“My Name is Emily” is Beautiful, Painful and Comforting

By Anubhuti Kumar, Staff Writer

Green meadows, luscious trees, quaint towns, empty roads and peace as far as the eye can see. “My Name is Emily” takes audiences on a trip across the idyllic Irish countryside, which stands in sharp contrast with the pain and angst of the main characters fragmented family lives.

Evanna Lynch (of “Harry Potter” fame) stars as the titular Emily and narrates the film directed by Simon Fitzmaurice. Fitzmaurice lives with amyotrophic lateral sclerosis. The fact that he was able to direct this visually spectacular and emotionally nuanced film is a feat in and of itself; doing it while completely paralyzed, communicating only through the movement of his eyes using iris recognition software, goes above and beyond the expected.

Emily is a 16-year-old living in foster care after her mother dies and her eccentric, brilliant writer father (Michael Smiley) was committed to a psych ward. Arden, played by George Webster, comes from a well-off family with a doting mother and a dominating father who fight bitterly. When Emily is introduced as the new student in his class and teased by the other students, Arden reaches out to the closed off Emily and gives her a copy of his favorite book, “The Grapes of Wrath.” When Emily doesn’t receive her annual birthday card from her father, she knows something is wrong and reaches out to Arden enlisting his help and company on her quest to break her father out of the psych ward into which he was forced.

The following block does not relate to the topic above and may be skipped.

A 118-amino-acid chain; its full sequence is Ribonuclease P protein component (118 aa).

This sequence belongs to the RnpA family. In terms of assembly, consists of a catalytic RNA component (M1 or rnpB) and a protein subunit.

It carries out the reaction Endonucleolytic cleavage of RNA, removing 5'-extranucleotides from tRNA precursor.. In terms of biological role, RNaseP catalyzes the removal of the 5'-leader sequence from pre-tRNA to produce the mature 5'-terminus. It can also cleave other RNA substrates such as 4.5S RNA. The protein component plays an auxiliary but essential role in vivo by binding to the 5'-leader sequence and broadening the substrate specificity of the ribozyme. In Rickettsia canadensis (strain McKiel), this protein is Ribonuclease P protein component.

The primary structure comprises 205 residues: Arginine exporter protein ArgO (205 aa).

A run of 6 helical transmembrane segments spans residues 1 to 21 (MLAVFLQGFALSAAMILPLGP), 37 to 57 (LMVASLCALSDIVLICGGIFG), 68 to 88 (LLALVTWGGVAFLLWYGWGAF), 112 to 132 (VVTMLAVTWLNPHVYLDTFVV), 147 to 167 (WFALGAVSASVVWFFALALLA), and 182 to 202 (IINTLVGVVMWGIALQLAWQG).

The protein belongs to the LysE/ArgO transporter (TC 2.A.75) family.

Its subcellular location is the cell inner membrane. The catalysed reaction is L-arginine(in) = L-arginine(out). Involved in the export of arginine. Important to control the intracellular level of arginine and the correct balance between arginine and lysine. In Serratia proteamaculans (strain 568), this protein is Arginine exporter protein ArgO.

The performances in this film are what make it outstanding. Lynch is moves through the film with lightness and portrays with subtly and piercingly honest emotion a teenager feeling trapped by circumstances out of her control but determined to take it back. Her loyalty to her father and the pain she feels when betrayed by the man for whom he she drove across the country is believable and sympathetic. Smiley’s depiction of her father clearly demonstrates his love for his daughter. His struggle with mental illness and his fight to to do what is best for Emily are almost tangible, no matter how personally painful. He pulls off the character with both humor and earnestness.

As Emily and Arden drive through Ireland to visit her father, they pass through the beautiful countryside. The peaceful monotony of green is interrupted by bursts of seemingly symbolic yellow. Spontaneous moments of happiness depicted by bright daisies, a sunshine colored tent on a dark and dangerous night at the beach and a buttercup car where Emily and Arden become close. The film’s teetering between whimsy and gutting pain create a portrait of life universally poignant.

“My Name is Emily” is at once heartbreaking and hopeful. It’s a film that’s stunning and tragic, beautiful and comforting, and would be a shame to pass by.

Email Anubhuti Kumar at film@nyunews.com.

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